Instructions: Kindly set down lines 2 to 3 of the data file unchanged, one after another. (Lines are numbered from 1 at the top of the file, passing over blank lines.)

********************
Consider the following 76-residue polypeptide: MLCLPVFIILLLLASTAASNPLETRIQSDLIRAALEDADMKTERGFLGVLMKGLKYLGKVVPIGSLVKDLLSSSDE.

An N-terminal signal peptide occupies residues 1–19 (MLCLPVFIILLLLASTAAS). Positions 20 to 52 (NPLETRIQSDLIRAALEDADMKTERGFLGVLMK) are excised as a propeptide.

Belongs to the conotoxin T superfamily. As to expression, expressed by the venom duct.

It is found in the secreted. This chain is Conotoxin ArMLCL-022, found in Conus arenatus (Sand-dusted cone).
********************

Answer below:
An N-terminal signal peptide occupies residues 1–19 (MLCLPVFIILLLLASTAAS). Positions 20 to 52 (NPLETRIQSDLIRAALEDADMKTERGFLGVLMK) are excised as a propeptide.

Belongs to the conotoxin T superfamily. As to expression, expressed by the venom duct.